Malayalam cinema saw the rise of many feudal lords in films like Padmarajan’s Thoovanathumbikal, I V Sasi – Ranjith team’s Devasuram, Ranjith’s Chandrolsavam. We have seen our dearest actor, Mohanlal, live the characters of Mangalassery Neelakandan, Chirakkal Sreehari, Mannarathodi Jayakrishnan, with shades of feudal dominance and power. Such obvious undertones of feudalism is outshined by the complete actor’s performances.
Among these, the character of Mangalassery Neelakandan, one which can be called the actor’s best performances, is the most arrogant feudal lord I have seen. He is proud of his lineage and his father. He squanders all the wealth and good will his father and his ancestors had achieved. He never contributes anything to the family. When he realises he does not belong to the legacy he flaunted, he hurts his own mother, deaf to her pleas to stay at the time of her death. Setting aside all the heroism the character shows, Mangalassery Neelakandan is one of those feudal lords who is so much glorified for all the wrong reasons.
Coming to Mannarathodi Jayakrishnan, with all due respect to the efforts of the actors and filmmakers, the character of Jayakrishnan is one of those half cooked, idealised, feudal lord, who has faked throughout his life, so much, that he is not able to behave genuinely to his own family, friends, wife, or his beloved. The scene where we see Jayakrishnan trying to get a poor man out of his property, is portrayed as comedy. The underlying shade of Jayakrishnan’s arrogant feudalism is safely tucked away in the performance of Jagathy and Mohanlal.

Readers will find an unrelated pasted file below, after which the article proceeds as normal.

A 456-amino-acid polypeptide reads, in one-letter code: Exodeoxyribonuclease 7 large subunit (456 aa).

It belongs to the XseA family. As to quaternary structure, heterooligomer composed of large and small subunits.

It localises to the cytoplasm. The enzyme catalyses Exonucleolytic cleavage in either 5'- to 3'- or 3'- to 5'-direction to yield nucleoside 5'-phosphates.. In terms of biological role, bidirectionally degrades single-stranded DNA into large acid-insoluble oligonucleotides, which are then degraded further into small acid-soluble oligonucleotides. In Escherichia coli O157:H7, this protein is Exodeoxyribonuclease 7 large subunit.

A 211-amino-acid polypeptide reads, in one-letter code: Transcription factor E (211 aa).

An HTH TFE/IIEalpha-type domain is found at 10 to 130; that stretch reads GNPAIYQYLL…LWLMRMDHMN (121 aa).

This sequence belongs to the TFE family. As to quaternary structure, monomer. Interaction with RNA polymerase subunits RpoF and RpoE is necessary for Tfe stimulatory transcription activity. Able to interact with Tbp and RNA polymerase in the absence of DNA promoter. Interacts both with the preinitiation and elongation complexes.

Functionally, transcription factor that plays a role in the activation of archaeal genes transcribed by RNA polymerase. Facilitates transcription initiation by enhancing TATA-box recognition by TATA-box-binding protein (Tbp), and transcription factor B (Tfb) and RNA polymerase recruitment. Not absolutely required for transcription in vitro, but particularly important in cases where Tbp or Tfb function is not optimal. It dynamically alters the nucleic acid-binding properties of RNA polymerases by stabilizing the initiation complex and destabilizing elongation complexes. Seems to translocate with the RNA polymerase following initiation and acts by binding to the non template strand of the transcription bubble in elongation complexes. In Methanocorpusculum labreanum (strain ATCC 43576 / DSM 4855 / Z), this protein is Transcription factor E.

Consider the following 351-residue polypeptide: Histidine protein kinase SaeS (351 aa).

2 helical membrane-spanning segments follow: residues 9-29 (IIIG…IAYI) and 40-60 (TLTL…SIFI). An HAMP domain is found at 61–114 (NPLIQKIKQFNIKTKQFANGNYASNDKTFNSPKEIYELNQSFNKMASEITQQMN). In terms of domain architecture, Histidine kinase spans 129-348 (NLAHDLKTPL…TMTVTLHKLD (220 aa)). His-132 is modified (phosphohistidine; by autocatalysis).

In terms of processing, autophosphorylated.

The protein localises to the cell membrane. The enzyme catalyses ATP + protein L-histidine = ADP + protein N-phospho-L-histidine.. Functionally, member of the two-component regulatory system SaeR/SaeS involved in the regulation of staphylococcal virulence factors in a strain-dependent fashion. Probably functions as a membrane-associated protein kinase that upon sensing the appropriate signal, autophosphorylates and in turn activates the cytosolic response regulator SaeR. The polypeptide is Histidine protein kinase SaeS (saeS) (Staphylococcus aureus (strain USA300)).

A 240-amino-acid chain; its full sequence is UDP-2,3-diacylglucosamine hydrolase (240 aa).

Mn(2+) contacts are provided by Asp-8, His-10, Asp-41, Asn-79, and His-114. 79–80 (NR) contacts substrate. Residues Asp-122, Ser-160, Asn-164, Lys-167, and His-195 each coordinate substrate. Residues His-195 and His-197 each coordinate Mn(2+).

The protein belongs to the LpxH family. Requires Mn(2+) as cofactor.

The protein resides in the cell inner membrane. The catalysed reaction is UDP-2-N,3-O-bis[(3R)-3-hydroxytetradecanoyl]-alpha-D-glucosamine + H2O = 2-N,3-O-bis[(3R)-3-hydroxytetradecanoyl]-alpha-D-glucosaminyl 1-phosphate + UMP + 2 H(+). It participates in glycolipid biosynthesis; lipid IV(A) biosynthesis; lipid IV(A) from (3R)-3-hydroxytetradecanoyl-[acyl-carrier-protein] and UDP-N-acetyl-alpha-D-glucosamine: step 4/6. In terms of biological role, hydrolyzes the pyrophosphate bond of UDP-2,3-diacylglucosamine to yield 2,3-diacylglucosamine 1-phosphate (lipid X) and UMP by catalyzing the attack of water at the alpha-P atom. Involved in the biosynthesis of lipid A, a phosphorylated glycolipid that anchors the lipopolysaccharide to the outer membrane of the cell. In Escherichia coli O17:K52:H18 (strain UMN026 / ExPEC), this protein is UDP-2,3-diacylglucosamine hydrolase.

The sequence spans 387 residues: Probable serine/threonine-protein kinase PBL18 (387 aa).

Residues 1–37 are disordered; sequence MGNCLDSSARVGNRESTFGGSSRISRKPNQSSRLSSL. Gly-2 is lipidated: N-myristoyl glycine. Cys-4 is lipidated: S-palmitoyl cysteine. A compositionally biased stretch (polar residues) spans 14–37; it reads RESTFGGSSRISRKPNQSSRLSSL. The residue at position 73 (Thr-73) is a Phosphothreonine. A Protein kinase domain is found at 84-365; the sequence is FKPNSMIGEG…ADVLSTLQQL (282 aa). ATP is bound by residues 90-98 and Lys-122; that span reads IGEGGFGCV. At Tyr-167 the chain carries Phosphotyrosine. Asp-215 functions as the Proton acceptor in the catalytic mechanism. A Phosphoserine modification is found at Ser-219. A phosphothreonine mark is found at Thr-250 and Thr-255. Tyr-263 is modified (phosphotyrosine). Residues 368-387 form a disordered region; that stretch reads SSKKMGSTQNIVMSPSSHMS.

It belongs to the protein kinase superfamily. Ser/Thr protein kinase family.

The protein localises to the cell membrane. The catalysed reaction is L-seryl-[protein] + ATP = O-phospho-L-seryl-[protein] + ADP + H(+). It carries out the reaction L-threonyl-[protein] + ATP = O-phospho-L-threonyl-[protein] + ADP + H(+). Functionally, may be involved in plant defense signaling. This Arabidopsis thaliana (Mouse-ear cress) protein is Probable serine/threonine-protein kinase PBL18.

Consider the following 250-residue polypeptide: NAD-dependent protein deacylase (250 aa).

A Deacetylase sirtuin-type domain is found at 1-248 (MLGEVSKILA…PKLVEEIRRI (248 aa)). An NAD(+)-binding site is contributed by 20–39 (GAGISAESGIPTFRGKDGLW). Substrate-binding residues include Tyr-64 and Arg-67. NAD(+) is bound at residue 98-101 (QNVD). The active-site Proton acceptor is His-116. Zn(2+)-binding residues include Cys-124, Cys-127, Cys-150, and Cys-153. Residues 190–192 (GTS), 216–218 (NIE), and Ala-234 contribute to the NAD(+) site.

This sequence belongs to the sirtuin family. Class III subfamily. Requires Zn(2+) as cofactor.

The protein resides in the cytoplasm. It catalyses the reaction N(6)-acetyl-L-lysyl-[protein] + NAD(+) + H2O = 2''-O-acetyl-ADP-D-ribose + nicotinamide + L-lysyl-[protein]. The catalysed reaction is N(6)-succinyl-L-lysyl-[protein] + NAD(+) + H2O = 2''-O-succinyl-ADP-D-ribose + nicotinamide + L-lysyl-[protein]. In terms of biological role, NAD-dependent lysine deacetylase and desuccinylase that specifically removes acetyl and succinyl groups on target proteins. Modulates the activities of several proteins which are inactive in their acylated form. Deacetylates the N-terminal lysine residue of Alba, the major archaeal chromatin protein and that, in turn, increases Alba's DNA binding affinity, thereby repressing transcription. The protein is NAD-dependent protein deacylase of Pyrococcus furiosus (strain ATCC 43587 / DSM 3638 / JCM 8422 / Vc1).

The beginning of 2000s saw Mohanlal’s appearances in films like Joshiy’s Praja (written by Renji Panicker), Shaji Kailas’ Thandavam (Suresh Babu), Shaji Kailas’ Narasimham (again Ranjith), which were all replicas of such an arrogant character. Zakeer Husain (Praja) was a humanitarian, but the dirty jokes he cracks itself is a mark of a feudal figure born into patriarchy. Kaashinathan (Thandavam) is another such character which has undertones of patriarchy. All these films may have been commercial successes, yet the protagonists of these films have been glorified for all the wrong reasons.
We continue to see such films on Youtube and Hotstar, and feel goose bumps when Induchoodan (Narasimham) says ‘Po Mone Dinesa’, after wreaking havoc in the lives of the antagonists. Since the advent of this magic called cinema, the Indian film audience have been witnesses and victims of such glorified concepts of the Alpha male, and celebrated it, more than any other industry. We will continue to celebrate them. And we will continue to preach against feudalism, while worshipping such characters. We know how the actress was treated and trolled for voicing her opinion regarding the cruelly patriarchal dirty jokes of the Nithin Renji Panicker movie, Kasaba starring Mammootty.
Jokes apart, entertainment is important than such fickle outbursts. A book or a film has to primarily get readers or viewers. Social consciousness is not even secondary to the rating of your product. Cheers to that!
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A traveller at heart, writing is my art. Love is my God and this world is my home. Music is the drug and Cinema is the flame.
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